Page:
The authors put forward a really interesting idea, and proposed a method to show it. As such, the paper is still very much worth reading.

    *In retrospect*, the paper could have been done better. But that is just science.

    I actually did speak one of the co-authors on the problems I found. And, honestly, something like a letter to the editor would be overdone. There is no mistake in the paper, just a very optimistic conclusion, not really supported by the data.

    The point of the blog is primarily what the title says: look at your model in as many ways as you can, and do not stop at the numerical statistics measures.

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  4. So, what I now finally did, was record my reservations.

    I hope I did not make big mistakes in my publications, but invite everyone here to read them, and if there are problems, to point them out.

    The underlying, general issue, is that science has become so specialized, and we have so much knowledge now, that by not setting up collaborations with the right people, you end up doing stuff in an area where you are not expert.

    And most scientists do not show they care. We are starting to see changes in publishing, but there are some huge gaps still. How do we record that a paper has limitations? Citations are not yet labeled (check out Shotton's CiTO!), and there is no central place to socially bookmark such information anyway.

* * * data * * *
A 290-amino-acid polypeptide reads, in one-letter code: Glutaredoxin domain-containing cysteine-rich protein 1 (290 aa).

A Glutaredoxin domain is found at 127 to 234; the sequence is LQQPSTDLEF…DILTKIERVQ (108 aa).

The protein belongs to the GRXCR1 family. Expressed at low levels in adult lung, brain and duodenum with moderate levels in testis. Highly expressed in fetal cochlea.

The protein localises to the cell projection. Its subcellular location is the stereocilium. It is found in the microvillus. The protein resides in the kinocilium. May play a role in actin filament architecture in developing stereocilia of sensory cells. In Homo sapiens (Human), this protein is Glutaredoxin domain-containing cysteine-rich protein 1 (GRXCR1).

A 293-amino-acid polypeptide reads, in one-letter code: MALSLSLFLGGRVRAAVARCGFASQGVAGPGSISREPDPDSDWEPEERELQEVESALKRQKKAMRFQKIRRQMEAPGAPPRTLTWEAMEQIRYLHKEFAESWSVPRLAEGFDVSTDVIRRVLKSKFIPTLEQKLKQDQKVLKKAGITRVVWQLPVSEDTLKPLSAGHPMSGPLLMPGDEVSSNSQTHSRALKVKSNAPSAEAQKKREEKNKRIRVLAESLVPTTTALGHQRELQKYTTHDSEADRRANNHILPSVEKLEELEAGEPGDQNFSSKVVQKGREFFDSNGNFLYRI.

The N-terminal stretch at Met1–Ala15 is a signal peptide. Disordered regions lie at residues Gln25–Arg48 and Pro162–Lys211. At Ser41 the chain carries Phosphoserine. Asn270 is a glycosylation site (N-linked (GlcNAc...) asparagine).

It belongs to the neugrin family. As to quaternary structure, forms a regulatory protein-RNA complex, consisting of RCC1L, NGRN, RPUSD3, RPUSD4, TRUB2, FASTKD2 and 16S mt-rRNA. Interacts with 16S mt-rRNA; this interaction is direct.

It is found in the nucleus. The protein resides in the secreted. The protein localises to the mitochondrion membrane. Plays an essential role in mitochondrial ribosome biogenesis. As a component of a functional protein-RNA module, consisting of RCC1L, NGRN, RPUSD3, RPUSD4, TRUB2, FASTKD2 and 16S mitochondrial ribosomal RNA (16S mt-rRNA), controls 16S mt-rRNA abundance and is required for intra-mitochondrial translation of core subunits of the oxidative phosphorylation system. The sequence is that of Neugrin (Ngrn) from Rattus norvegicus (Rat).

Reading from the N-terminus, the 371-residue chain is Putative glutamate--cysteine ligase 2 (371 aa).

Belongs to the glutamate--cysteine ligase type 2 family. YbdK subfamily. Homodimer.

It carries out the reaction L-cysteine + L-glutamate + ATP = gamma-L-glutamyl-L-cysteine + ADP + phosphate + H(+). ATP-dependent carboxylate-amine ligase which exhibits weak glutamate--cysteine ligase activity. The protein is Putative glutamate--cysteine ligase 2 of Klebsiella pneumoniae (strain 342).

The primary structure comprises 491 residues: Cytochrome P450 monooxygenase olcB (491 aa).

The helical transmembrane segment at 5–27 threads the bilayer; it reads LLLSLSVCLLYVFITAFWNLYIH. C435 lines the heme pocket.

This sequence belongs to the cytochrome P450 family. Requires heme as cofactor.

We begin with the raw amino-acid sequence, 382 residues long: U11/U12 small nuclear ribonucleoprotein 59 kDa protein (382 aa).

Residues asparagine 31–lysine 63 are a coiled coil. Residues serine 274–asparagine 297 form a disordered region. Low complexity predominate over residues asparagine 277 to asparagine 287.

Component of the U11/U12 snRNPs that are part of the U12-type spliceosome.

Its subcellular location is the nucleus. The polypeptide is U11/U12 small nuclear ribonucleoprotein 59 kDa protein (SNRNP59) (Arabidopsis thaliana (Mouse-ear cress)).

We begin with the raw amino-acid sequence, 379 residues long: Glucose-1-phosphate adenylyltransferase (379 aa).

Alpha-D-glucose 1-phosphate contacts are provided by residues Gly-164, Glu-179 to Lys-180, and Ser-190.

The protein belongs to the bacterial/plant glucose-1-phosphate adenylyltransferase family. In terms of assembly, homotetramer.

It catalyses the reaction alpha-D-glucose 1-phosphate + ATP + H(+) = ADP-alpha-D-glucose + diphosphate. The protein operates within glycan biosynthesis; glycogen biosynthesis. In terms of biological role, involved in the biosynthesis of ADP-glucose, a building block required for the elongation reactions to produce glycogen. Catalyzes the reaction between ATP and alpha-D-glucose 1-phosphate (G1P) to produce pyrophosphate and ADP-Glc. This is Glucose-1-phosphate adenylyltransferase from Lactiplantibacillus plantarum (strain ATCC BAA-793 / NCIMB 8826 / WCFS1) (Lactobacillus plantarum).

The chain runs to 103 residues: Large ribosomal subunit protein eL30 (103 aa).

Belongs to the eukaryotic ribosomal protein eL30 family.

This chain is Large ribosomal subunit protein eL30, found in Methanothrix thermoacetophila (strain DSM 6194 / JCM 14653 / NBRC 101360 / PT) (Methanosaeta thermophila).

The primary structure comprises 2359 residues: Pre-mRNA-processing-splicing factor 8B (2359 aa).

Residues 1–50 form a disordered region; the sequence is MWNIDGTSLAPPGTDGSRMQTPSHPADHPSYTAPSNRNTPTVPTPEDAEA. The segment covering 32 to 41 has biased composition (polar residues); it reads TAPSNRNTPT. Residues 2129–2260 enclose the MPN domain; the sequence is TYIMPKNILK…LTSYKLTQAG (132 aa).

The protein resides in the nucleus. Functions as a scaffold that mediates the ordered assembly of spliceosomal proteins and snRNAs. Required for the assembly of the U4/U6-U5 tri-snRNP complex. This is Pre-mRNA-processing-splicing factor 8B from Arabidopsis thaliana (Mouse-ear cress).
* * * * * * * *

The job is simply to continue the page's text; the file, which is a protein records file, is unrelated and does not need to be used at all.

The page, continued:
There are good papers; there are bad papers. We know about journals with good reviewers, and those without bad reviewers. Still, protein structures published in Nature and Science are of (relatively) bad quality.

    We have the perfect technical means of reducing the number of mistakes; we could even simply set up a piece of software that validates QSAR models. But this is not happening.

    Open Data, Open Source, Open Standards: solves many problems. Such a QSAR validation service could pick up limited QSAR models easily, if the model's data was Open Data and using Open Standards.

    No rocket science, really. But too difficult for the scientific community. Sad, if you think about it.

    Then again, there are so many sad things about science. Why is it that we force all the smart scientists to not do science, but do copy/editing work??

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  5. You speak from my heart. In 1974 I studied a reaction that turned out to be a self initiated polymerization: For the kinetic calculations I used one of the first HP computer. After always removing points from the beginning and the end of the dataset, I used pen and paper to make a plot. In the end the kinetics were of uneven order, and all points fit the curves.

    Visualization is extremely important, a few more examples:

    Only visulization revealed that many datapoints were incorrect due to insufficient solubility of the compounds.

    Comparison of two version of a programs revealed a tremendous jump in accuracy of prediction, or you could also say wrong confindence in the previous version.

    Alexander Kos